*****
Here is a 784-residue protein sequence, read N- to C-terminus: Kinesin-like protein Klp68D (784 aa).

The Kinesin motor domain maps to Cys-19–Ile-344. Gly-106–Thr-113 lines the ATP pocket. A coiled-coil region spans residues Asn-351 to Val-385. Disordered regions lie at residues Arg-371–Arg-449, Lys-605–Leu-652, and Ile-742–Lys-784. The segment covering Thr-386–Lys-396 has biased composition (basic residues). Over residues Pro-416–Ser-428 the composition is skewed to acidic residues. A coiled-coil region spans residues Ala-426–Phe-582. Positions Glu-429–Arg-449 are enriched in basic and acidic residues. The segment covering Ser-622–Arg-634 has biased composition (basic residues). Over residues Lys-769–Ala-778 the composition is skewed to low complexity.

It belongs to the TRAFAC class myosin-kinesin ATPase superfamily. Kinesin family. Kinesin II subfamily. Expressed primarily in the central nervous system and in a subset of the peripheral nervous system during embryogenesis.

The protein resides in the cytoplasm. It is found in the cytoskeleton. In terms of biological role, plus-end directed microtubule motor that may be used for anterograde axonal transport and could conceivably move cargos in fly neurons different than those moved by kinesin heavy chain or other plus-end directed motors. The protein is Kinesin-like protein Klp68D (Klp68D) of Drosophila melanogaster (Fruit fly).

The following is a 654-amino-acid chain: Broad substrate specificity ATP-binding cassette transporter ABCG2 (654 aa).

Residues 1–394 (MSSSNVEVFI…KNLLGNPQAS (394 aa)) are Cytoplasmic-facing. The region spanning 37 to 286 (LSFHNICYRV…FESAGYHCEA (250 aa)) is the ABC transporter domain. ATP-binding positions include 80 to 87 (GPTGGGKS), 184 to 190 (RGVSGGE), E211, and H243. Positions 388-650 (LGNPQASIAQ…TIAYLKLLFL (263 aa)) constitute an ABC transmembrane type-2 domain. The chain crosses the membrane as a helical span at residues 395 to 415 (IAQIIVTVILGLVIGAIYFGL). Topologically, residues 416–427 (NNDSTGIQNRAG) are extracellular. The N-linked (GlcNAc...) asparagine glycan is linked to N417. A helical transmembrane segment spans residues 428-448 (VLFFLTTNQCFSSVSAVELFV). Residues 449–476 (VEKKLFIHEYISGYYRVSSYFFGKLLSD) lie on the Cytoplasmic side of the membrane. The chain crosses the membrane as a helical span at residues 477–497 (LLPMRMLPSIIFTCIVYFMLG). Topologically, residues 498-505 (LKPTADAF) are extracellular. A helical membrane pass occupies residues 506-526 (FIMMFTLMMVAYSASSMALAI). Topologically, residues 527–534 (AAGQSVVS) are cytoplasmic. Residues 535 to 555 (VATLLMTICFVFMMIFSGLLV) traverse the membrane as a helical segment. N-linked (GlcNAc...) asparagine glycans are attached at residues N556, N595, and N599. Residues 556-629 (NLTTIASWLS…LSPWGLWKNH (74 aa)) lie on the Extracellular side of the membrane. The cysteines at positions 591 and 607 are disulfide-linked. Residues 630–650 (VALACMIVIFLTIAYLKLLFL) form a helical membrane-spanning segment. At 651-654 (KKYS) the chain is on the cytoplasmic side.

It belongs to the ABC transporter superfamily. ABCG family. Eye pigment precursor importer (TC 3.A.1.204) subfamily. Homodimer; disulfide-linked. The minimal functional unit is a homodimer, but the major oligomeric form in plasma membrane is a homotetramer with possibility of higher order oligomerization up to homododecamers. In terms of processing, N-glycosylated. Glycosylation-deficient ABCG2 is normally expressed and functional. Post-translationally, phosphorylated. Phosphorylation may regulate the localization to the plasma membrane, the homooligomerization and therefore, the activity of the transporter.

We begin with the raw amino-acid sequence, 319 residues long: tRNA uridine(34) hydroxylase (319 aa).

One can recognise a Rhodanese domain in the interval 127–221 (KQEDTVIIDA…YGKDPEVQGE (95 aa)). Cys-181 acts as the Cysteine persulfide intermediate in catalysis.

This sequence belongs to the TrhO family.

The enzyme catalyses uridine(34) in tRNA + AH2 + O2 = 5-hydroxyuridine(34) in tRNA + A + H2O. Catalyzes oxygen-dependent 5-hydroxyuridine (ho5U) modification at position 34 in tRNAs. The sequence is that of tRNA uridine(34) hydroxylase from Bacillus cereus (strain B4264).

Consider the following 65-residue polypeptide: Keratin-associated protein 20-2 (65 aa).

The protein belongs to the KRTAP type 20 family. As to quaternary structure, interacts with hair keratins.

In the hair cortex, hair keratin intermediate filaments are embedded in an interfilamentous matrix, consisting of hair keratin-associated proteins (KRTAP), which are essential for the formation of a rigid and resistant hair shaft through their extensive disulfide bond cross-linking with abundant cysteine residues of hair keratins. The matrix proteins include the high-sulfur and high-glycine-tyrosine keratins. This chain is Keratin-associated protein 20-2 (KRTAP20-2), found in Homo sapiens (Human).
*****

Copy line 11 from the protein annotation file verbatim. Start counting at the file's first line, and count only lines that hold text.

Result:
The enzyme catalyses uridine(34) in tRNA + AH2 + O2 = 5-hydroxyuridine(34) in tRNA + A + H2O. Catalyzes oxygen-dependent 5-hydroxyuridine (ho5U) modification at position 34 in tRNAs. The sequence is that of tRNA uridine(34) hydroxylase from Bacillus cereus (strain B4264).